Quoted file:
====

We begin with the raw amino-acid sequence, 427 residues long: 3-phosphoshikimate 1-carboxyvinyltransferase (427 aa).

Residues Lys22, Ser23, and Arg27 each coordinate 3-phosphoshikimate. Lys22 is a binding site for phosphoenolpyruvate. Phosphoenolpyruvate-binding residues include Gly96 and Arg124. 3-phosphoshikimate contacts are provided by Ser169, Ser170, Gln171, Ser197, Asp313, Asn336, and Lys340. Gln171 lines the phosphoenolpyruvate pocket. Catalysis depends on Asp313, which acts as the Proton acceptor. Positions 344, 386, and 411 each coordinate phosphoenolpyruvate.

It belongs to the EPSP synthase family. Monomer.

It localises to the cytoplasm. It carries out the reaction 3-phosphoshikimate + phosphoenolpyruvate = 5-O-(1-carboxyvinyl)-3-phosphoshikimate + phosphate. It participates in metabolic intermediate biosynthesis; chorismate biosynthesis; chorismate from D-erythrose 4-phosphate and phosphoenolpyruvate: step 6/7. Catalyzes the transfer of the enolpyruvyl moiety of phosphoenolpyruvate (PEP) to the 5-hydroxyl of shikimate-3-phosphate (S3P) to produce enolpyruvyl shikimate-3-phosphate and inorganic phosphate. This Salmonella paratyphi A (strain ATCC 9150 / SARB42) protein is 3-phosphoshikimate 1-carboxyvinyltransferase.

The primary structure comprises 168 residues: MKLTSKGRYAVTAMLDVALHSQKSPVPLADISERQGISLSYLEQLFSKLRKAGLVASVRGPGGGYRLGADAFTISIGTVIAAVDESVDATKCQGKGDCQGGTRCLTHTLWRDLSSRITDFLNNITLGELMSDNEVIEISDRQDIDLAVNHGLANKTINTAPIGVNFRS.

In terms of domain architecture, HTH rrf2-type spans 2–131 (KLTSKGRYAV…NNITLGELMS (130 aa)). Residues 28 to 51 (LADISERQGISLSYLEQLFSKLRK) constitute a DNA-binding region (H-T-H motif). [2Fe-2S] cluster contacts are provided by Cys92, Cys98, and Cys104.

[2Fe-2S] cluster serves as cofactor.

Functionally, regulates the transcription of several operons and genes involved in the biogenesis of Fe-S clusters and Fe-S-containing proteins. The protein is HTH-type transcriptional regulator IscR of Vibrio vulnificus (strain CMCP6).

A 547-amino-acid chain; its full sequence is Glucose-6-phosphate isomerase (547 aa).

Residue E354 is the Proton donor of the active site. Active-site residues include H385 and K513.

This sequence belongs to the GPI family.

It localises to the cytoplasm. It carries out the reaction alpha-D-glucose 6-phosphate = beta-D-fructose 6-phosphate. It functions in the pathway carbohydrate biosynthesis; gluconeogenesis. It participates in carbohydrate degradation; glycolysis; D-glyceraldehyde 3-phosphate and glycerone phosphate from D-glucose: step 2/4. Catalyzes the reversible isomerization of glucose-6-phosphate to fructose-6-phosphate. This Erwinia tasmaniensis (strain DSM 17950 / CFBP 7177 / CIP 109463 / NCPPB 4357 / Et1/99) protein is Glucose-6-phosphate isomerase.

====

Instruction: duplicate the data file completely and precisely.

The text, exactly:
We begin with the raw amino-acid sequence, 427 residues long: 3-phosphoshikimate 1-carboxyvinyltransferase (427 aa).

Residues Lys22, Ser23, and Arg27 each coordinate 3-phosphoshikimate. Lys22 is a binding site for phosphoenolpyruvate. Phosphoenolpyruvate-binding residues include Gly96 and Arg124. 3-phosphoshikimate contacts are provided by Ser169, Ser170, Gln171, Ser197, Asp313, Asn336, and Lys340. Gln171 lines the phosphoenolpyruvate pocket. Catalysis depends on Asp313, which acts as the Proton acceptor. Positions 344, 386, and 411 each coordinate phosphoenolpyruvate.

It belongs to the EPSP synthase family. Monomer.

It localises to the cytoplasm. It carries out the reaction 3-phosphoshikimate + phosphoenolpyruvate = 5-O-(1-carboxyvinyl)-3-phosphoshikimate + phosphate. It participates in metabolic intermediate biosynthesis; chorismate biosynthesis; chorismate from D-erythrose 4-phosphate and phosphoenolpyruvate: step 6/7. Catalyzes the transfer of the enolpyruvyl moiety of phosphoenolpyruvate (PEP) to the 5-hydroxyl of shikimate-3-phosphate (S3P) to produce enolpyruvyl shikimate-3-phosphate and inorganic phosphate. This Salmonella paratyphi A (strain ATCC 9150 / SARB42) protein is 3-phosphoshikimate 1-carboxyvinyltransferase.

The primary structure comprises 168 residues: MKLTSKGRYAVTAMLDVALHSQKSPVPLADISERQGISLSYLEQLFSKLRKAGLVASVRGPGGGYRLGADAFTISIGTVIAAVDESVDATKCQGKGDCQGGTRCLTHTLWRDLSSRITDFLNNITLGELMSDNEVIEISDRQDIDLAVNHGLANKTINTAPIGVNFRS.

In terms of domain architecture, HTH rrf2-type spans 2–131 (KLTSKGRYAV…NNITLGELMS (130 aa)). Residues 28 to 51 (LADISERQGISLSYLEQLFSKLRK) constitute a DNA-binding region (H-T-H motif). [2Fe-2S] cluster contacts are provided by Cys92, Cys98, and Cys104.

[2Fe-2S] cluster serves as cofactor.

Functionally, regulates the transcription of several operons and genes involved in the biogenesis of Fe-S clusters and Fe-S-containing proteins. The protein is HTH-type transcriptional regulator IscR of Vibrio vulnificus (strain CMCP6).

A 547-amino-acid chain; its full sequence is Glucose-6-phosphate isomerase (547 aa).

Residue E354 is the Proton donor of the active site. Active-site residues include H385 and K513.

This sequence belongs to the GPI family.

It localises to the cytoplasm. It carries out the reaction alpha-D-glucose 6-phosphate = beta-D-fructose 6-phosphate. It functions in the pathway carbohydrate biosynthesis; gluconeogenesis. It participates in carbohydrate degradation; glycolysis; D-glyceraldehyde 3-phosphate and glycerone phosphate from D-glucose: step 2/4. Catalyzes the reversible isomerization of glucose-6-phosphate to fructose-6-phosphate. This Erwinia tasmaniensis (strain DSM 17950 / CFBP 7177 / CIP 109463 / NCPPB 4357 / Et1/99) protein is Glucose-6-phosphate isomerase.